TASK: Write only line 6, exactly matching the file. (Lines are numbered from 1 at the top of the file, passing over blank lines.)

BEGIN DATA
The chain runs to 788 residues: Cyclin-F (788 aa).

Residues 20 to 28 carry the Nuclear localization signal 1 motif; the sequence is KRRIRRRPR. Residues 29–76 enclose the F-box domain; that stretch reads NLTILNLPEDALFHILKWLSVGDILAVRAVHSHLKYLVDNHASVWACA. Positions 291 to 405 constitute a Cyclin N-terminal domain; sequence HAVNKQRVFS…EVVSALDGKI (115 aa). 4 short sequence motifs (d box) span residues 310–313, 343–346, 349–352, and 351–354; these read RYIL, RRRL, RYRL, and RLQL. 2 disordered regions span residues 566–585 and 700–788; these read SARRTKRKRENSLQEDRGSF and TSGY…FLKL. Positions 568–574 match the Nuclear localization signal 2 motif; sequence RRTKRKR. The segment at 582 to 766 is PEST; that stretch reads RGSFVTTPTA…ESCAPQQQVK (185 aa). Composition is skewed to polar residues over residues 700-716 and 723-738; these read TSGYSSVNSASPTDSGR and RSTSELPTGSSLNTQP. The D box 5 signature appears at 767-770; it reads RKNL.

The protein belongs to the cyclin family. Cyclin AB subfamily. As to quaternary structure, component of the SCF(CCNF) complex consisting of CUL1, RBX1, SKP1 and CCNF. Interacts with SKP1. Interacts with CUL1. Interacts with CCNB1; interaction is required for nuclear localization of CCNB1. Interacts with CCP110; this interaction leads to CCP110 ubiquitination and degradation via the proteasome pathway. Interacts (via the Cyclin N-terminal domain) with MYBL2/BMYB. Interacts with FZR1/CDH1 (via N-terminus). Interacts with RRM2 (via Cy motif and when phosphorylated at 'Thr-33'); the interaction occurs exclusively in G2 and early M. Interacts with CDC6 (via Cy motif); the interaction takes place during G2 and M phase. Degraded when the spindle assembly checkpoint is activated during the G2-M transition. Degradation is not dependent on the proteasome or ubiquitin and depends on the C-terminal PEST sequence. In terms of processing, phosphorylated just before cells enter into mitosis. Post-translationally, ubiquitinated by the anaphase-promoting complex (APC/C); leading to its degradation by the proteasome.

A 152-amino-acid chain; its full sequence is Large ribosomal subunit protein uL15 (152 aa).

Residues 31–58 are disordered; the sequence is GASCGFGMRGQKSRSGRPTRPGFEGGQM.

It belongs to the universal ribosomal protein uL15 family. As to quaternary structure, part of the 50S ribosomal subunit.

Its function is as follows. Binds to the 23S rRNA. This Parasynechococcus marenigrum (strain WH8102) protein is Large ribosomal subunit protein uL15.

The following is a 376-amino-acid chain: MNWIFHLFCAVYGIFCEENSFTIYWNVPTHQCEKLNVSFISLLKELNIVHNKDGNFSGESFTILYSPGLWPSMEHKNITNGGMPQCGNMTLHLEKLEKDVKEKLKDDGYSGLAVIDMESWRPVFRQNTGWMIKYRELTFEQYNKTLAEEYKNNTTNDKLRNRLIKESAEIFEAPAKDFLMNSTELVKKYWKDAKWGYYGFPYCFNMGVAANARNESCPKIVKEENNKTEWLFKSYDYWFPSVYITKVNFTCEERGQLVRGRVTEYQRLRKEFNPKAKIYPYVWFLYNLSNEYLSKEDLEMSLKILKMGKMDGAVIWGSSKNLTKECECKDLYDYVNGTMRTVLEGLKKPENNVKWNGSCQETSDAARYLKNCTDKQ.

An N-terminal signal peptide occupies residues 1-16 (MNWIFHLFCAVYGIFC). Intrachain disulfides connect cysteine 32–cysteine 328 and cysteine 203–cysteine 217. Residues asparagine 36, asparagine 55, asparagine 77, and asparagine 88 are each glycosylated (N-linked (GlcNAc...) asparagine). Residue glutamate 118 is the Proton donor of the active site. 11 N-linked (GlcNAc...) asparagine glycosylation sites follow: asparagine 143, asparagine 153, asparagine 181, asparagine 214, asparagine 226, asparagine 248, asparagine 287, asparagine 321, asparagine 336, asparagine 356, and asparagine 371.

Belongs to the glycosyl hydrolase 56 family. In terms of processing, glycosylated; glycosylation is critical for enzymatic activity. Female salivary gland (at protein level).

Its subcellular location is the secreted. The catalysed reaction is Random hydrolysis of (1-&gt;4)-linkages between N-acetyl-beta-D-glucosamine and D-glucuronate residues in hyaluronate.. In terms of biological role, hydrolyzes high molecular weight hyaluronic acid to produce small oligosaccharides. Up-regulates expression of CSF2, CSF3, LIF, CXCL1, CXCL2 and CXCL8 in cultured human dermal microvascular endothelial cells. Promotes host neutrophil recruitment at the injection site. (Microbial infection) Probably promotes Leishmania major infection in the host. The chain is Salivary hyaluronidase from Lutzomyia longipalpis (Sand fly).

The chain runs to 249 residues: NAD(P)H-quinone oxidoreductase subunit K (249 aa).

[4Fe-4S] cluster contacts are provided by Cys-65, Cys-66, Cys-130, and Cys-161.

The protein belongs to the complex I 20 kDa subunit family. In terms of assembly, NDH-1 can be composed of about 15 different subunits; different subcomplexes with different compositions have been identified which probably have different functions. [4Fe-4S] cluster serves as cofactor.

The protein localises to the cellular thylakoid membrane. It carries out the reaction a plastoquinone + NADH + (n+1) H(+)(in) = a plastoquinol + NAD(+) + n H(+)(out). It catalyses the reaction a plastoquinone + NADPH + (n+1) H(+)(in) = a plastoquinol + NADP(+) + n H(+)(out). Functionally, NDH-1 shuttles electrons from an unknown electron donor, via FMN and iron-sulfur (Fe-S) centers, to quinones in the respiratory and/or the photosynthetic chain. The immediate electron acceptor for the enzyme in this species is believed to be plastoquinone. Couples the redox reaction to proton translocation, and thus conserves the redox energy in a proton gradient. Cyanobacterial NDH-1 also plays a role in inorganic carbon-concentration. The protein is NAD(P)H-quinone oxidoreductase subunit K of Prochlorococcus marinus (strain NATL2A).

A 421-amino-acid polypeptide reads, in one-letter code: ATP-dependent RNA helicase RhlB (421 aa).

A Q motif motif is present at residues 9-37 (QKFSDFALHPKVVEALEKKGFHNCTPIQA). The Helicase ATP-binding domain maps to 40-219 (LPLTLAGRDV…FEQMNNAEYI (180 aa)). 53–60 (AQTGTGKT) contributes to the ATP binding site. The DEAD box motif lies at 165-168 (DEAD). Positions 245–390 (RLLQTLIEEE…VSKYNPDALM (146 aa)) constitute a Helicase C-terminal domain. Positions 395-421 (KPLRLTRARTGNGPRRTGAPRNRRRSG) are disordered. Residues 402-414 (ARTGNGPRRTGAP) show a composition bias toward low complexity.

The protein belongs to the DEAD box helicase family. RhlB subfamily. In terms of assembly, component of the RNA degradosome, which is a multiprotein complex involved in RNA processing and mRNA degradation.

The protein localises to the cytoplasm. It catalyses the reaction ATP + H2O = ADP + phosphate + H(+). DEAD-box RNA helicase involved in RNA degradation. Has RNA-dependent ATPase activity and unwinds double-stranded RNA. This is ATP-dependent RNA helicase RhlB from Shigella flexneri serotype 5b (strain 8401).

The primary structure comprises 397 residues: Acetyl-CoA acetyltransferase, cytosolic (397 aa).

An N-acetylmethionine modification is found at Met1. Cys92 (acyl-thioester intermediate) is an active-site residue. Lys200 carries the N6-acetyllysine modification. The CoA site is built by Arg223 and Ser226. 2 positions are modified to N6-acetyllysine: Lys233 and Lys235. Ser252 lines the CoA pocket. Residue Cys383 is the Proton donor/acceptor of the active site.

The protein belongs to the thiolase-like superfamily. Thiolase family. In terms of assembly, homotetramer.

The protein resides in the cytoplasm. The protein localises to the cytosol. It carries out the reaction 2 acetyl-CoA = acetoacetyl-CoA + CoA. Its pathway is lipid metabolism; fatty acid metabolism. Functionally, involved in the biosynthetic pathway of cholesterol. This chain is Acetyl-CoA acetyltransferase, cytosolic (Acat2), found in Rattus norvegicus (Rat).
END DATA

It belongs to the universal ribosomal protein uL15 family. As to quaternary structure, part of the 50S ribosomal subunit.